THE safety of the public and employees is an ‘overriding priority’ says Dungeness B station director Martin Pearson.
He was speaking as the station has completed a vital stage of ongoing flood defence work in which £5 million has been invested so far.
The work began in 2013 and to upgrade the existing flooding defences to cover events that are extremely unlikely to occur in the U.K., ones that might happen only one in every 10,000 years.
Last year the station undertook new modelling to see the effects on the shingle bank in front of the station during hypothetical weather conditions, more extreme than we have ever seen on the Kent coastline.
A scale model of the shingle bank was built and subjected to severe storm conditions. The results from this modelling fed into a programme of improvement works which is now well underway.
Part of these works include the 1.5m high concrete flood wall which is now complete. It spans 1.3km around the site and cost approximately £2.3 million.
Other coastal flooding work includes sealing cable tunnels and shingle membrane fitting which are also complete.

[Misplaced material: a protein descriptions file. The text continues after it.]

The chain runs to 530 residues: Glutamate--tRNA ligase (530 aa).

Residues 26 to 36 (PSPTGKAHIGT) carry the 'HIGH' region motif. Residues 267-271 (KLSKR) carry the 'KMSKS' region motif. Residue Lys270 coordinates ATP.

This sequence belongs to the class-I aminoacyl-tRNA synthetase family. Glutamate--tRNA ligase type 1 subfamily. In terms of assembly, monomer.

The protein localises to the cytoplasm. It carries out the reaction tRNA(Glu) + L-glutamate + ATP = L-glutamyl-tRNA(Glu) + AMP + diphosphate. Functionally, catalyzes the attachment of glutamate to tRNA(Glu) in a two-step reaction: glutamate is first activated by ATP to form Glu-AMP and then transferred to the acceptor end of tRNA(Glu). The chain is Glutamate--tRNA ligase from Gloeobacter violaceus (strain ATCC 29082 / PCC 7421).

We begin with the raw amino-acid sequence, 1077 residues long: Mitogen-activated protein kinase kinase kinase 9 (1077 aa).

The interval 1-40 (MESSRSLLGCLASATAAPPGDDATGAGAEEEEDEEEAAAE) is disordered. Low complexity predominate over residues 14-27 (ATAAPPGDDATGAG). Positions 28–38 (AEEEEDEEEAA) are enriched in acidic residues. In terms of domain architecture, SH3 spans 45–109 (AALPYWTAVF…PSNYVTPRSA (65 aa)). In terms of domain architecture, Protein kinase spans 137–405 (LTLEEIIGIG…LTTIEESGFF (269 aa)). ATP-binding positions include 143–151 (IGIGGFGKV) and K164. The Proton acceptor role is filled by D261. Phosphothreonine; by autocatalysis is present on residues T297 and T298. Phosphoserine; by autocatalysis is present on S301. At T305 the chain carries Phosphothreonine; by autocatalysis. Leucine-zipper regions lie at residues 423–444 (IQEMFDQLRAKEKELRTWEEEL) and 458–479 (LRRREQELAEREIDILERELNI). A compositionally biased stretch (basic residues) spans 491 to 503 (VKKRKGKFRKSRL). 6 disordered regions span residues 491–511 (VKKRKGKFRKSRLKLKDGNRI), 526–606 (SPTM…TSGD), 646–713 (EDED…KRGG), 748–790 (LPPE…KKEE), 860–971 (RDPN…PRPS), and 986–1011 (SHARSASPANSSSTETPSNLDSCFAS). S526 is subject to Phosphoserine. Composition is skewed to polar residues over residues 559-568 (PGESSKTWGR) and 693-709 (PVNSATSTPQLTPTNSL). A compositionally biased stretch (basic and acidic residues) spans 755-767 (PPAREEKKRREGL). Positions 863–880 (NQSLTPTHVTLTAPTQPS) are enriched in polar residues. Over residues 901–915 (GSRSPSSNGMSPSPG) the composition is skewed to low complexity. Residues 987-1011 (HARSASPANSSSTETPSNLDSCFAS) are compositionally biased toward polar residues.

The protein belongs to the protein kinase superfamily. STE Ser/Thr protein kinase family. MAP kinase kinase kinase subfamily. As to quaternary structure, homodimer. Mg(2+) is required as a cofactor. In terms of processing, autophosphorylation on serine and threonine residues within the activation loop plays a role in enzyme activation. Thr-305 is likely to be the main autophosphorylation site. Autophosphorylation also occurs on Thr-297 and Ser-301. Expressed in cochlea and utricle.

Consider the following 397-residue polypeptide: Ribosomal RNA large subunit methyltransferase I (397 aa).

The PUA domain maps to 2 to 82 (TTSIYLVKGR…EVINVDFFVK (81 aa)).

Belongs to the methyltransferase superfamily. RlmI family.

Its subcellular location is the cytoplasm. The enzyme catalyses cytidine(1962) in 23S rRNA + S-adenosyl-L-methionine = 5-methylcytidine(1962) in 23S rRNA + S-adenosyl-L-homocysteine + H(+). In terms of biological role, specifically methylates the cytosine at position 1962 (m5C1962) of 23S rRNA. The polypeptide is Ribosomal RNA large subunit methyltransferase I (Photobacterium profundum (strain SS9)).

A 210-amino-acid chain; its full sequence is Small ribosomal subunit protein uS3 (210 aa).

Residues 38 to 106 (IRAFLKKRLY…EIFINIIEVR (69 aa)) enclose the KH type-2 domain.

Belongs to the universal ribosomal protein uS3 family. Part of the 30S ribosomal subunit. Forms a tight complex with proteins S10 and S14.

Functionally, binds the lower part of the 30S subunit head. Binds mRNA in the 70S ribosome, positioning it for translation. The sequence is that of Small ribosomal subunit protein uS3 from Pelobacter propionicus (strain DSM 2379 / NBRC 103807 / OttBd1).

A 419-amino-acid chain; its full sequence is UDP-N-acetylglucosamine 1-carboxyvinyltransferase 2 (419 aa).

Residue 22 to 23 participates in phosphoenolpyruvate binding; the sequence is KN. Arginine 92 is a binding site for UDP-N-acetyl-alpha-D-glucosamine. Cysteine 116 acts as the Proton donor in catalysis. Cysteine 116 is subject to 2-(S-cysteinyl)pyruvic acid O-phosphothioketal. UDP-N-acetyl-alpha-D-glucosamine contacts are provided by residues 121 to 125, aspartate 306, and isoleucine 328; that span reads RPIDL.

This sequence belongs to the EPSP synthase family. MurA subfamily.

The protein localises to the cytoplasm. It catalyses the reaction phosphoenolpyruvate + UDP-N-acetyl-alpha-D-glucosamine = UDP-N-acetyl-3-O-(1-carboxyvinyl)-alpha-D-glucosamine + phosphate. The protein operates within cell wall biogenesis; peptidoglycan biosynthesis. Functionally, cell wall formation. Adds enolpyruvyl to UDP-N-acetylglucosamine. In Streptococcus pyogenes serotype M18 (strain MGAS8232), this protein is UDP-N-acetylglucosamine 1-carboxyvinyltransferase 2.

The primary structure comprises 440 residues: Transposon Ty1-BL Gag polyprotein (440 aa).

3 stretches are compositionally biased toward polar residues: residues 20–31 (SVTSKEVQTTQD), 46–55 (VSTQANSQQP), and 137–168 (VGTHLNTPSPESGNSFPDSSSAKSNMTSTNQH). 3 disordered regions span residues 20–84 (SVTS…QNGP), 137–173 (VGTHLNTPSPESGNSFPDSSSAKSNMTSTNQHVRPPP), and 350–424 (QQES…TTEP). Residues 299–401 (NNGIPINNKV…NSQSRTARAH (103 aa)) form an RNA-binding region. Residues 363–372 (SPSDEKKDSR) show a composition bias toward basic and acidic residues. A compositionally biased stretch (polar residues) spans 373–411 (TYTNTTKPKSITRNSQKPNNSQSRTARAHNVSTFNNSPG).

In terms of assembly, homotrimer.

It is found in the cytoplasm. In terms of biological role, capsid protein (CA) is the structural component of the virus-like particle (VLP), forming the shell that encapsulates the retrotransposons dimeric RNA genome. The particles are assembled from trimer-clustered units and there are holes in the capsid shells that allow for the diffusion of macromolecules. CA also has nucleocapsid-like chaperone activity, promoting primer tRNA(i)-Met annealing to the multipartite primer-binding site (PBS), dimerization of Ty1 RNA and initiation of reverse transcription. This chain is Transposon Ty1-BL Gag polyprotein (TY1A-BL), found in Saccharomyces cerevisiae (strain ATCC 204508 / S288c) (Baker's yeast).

The next phase of works is a rock armour wall behind the shingle bank, expected to be completed by Winter 2014. This will fully restore the external flooding design basis of the site, providing protection against the 1 in 10,000 year external flood scenarios.
Mr Pearson said: “The site has many existing layers of protection against flooding and this package of works further enhances those defences to cover extremely unlikely severe weather events.
“We will shortly be putting in a planning application for the ’rock armour’ boulder defence which will further protect the sea-facing side of the site.
“ Members of the public are always invited to tour the site where they will see some of the work we have already done.
“EDF Energy takes a cautious approach, works closely with the regulator and operates with very conservative safety margins.
“We have stringent safety requirements. We carry out regular inspections, including of the graphite bricks that are part of the cores of the reactors.
“We work continuously with experts and UK universities to understand how materials in our nuclear reactors change over time and how that will affect the stations’ operations. We regularly refine our own safety assessments as we uncover new information and share our findings with the regulator and with the wider scientific community.”